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6.12: Halogens

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    53704
  • You've probably seen halogen lights before. You may even have halogen lights in your home. If you do, you may have noticed that they get really hot and give off a lot of light for their size. A halogen light differs from a regular incandescent light bulb in having a small amount of halogen gas inside the bulb. The gas combines chemically with the metal in the filament, and this extends the life of the filament. It allows the lamp to get hotter and give off more light than a regular incandescent light without burning out quickly. What is halogen gas, and which elements are halogens? In this article, you'll find out.

    Meet the Halogens

    Halogens are highly reactive nonmetallic elements in group 17 of the periodic table. As you can see in the periodic table shown in the figure below, the halogens include the elements fluorine \(\left( \ce{F} \right)\), chlorine \(\left( \ce{Cl} \right)\), bromine \(\left( \ce{Cl} \right)\), iodine \(\left( \ce{I} \right)\), and astatine \(\left( \ce{At} \right)\). All of them are relatively common on Earth except for astatine. Astatine is radioactive and rapidly decays to other, more stable elements. As a result, it is one of the least common elements on Earth.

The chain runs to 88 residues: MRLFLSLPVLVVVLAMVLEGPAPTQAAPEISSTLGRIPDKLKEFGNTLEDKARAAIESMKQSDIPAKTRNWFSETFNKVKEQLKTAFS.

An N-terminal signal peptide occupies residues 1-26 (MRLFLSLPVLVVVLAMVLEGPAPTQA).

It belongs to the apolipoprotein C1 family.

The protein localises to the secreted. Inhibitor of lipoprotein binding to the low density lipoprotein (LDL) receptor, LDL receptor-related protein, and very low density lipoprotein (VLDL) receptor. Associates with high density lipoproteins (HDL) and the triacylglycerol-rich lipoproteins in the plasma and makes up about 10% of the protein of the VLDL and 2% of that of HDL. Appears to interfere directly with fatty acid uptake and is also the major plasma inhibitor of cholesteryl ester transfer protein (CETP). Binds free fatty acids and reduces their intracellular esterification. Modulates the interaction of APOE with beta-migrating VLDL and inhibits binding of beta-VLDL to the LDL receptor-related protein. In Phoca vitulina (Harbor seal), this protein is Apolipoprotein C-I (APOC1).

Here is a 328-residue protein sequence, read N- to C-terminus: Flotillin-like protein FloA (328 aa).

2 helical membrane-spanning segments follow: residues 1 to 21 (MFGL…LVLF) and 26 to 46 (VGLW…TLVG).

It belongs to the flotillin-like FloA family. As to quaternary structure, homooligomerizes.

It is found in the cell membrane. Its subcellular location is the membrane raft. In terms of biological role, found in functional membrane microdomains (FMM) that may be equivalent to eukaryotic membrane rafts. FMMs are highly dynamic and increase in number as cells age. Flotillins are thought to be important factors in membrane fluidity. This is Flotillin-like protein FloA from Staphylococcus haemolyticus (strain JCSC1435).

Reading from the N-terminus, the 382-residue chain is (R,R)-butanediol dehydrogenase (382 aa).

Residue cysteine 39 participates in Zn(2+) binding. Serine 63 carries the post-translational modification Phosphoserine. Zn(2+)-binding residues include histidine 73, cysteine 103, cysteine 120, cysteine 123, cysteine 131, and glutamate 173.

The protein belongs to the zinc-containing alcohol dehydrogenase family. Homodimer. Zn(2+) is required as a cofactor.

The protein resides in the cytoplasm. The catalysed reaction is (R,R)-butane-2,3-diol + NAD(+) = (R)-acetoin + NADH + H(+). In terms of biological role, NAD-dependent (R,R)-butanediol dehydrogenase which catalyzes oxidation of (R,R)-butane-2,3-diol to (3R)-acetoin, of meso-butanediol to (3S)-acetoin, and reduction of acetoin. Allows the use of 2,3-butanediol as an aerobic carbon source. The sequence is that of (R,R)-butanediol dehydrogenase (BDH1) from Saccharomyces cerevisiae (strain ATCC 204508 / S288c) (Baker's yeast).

Figure 6.12.1: Halogens reside in group 17 of the periodic table, in this case the green column on the right side of the table.

    Chemical Properties of Halogens

    The halogens are among the most reactive of all elements, although reactivity declines from the top to the bottom of the halogen group. Because all halogens have seven valence electrons, they are "eager" to gain one more electron. Doing so gives them a full outer energy level, which is the most stable arrangement of electrons. Halogens often combine with alkali metals in group 1 of the periodic table. Alkali metals have just one valence electron, which they are equally "eager" to donate. Reactions involving halogens, especially halogens near the top of the group, may be explosive.

    Physical Properties of Halogens

    The halogen group is quite diverse. It includes elements that occur in three different states of matter at room temperature. Fluorine and chlorine are gases, bromine is a liquid, and iodine and astatine are solids. Halogens also vary in color, as you can see in the figure below. Fluorine and chlorine are green, bromine is red, and iodine and astatine are nearly black. Like other nonmetals, halogens cannot conduct electricity or heat. Compared with most other elements, halogens have relatively low melting and boiling points.

    Figure 6.12.2: Elemental chlorine, bromine, and iodine.

    Uses of Halogens

    Most halogens have a variety of important uses. A few are described in the table below.

    Summary

    • Halogens are highly reactive nonmetal elements in group 17 of the periodic table.
    • Halogens include solids, liquids, and gases at room temperature, and they vary in color.
    • Halogens are among the most reactive of all elements. They have seven valence electrons, so they are very "eager" to gain one electron to have a full outer energy level.
    • Halogens have a variety of important uses, such as preventing tooth decay and killing germs.

    Explore More

    The table below gives the melting and boiling points of halogens. Create a graph with the data, and then describe in words the trends that you see in your graph.

    Contributors

    • CK-12 Foundation by Sharon Bewick, Richard Parsons, Therese Forsythe, Shonna Robinson, and Jean Dupon.